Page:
Wonder how DNA evidence helps your genealogical research? With registration for the six July 16-21 courses opening on Wednesday, March 8 at Noon Eastern, you won’t want to miss out on this hands-on course that will walk you through working with DNA tests.
Join the well-respected Blaine Bettinger, Ph.D., J.D., as he and his teaching team (Patti Hobbs, CG; Thomas W. Jones, Ph.D., CG, CGL, FASG, CeCe Moore, and Karen Stanbary, CG) explain what DNA is and how to work with it, along with concerns for privacy and ethics in “Practical Genetic Genealogy.” Examining the three types of genetic tests (Y-DNA, mtDNA, and autosomal DNA) and their practical uses, you will walk away from this course understanding genetic genealogy to a greater level.
Or as Blaine puts it: “For many years, DNA was just a buzzword at genealogy conferences. In the last few years, however, millions of genealogists (and non-genealogists) have taken DNA tests from 23andMe, AncestryDNA, or Family Tree DNA, pushing “DNA” and “genetic genealogy” into the mainstream. Today, it is essential that genealogists understand how DNA evidence might help identify, support, or reject genealogical hypotheses. Without DNA, we risk missing out on incredibly powerful evidence.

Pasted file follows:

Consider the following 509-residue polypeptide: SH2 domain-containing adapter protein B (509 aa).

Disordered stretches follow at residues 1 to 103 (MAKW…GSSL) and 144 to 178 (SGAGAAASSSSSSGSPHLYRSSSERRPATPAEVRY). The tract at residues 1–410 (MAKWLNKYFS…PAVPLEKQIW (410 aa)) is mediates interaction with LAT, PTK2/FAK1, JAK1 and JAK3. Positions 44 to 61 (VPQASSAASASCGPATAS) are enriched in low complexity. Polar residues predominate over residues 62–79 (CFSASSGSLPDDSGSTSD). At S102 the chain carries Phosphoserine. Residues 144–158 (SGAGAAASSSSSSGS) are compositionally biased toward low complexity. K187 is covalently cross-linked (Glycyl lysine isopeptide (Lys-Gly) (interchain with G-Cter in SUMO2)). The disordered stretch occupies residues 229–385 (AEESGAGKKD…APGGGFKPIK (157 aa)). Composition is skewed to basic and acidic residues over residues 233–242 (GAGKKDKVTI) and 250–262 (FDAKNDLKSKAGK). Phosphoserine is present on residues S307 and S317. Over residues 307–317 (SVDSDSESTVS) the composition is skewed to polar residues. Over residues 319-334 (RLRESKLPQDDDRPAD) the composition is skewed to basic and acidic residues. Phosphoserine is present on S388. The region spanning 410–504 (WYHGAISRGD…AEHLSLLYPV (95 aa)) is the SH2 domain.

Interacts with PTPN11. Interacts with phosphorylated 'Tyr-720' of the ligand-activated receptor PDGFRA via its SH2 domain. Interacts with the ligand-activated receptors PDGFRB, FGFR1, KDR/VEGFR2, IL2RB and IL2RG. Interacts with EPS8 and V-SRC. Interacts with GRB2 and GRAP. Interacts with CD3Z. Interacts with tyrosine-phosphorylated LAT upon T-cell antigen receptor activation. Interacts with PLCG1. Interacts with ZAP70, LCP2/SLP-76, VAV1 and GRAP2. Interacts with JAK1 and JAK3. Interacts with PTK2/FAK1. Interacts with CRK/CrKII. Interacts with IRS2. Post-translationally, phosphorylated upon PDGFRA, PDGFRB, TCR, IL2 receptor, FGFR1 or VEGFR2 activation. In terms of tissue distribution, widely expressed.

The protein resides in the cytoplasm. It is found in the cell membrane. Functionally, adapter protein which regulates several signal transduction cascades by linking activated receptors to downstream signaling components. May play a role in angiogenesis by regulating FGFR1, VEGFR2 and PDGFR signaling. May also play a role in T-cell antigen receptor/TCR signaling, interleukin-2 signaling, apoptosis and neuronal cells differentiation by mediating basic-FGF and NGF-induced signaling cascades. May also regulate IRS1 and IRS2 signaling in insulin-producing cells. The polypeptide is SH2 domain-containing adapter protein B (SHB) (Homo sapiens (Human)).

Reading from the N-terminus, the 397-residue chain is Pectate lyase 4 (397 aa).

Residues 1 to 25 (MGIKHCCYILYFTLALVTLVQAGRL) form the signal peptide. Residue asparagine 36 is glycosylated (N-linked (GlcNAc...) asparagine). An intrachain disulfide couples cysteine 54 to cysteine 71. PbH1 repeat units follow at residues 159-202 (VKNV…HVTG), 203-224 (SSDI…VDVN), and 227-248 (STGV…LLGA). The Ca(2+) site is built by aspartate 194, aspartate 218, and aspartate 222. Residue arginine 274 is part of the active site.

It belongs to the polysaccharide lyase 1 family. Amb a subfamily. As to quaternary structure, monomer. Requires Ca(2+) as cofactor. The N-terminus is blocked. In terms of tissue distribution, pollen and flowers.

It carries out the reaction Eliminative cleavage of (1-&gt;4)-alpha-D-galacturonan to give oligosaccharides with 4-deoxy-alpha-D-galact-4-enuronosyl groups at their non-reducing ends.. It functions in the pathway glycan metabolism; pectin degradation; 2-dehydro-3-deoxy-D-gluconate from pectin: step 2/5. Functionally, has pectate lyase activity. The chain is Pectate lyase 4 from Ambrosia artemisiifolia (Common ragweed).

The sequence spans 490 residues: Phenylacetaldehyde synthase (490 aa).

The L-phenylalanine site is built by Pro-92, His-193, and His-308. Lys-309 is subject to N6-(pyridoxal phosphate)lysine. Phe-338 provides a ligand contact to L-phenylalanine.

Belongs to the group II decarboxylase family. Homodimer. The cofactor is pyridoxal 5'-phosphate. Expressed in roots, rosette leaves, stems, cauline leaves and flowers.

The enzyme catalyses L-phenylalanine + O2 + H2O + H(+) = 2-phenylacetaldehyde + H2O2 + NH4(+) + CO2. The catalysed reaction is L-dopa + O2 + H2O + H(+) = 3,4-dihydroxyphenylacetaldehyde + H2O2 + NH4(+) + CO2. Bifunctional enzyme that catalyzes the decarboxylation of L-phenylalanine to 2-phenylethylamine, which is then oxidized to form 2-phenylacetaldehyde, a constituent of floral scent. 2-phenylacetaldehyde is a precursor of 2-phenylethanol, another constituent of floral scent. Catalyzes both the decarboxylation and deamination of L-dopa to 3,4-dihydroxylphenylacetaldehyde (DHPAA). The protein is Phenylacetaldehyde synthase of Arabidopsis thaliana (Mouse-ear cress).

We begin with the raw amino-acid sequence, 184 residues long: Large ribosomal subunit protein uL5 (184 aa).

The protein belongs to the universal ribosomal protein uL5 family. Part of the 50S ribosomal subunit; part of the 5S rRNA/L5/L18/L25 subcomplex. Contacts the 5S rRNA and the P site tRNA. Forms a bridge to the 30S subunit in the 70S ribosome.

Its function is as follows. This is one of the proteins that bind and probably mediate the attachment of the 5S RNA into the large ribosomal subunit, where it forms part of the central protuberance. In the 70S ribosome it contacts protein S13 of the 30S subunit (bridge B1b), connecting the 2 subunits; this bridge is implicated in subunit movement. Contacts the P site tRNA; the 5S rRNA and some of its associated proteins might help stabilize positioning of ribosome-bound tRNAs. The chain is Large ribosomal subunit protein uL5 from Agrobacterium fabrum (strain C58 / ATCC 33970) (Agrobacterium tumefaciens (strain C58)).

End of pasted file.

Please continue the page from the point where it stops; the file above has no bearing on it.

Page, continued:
If DNA is so essential, it is imperative that genealogists understand the basics of DNA. You do not need to be a scientist to use DNA. If you’re last science class was in high school, you will be just fine! Together we will learn about the basics of mitochondrial DNA, Y-DNA, and autosomal DNA, and how to use them to confirm family lines and break through brick walls.
But DNA is NOT a perfect solution! It is full of probabilities and maybes. It potentially raises serious ethical issues and can have devastating effects on families if it is not used correctly (and sometimes even when it is used correctly!). In this course, we will examine some of these important ethical issues and find ways to navigate the DNA minefield.
I hope you will join us in this fun and exciting course!”
Consider taking this course when making your selection for the July GRIP week, held at La Roche College in the North Hills of Pittsburgh, Pennsylvania. For a detailed description of the 18 sessions in this course, see http://www.gripitt.org/courses/practical-genetic-genealogy. This is bound to be a popular course. Be sure to read “Tips and Tricks for Getting the Course You Want.”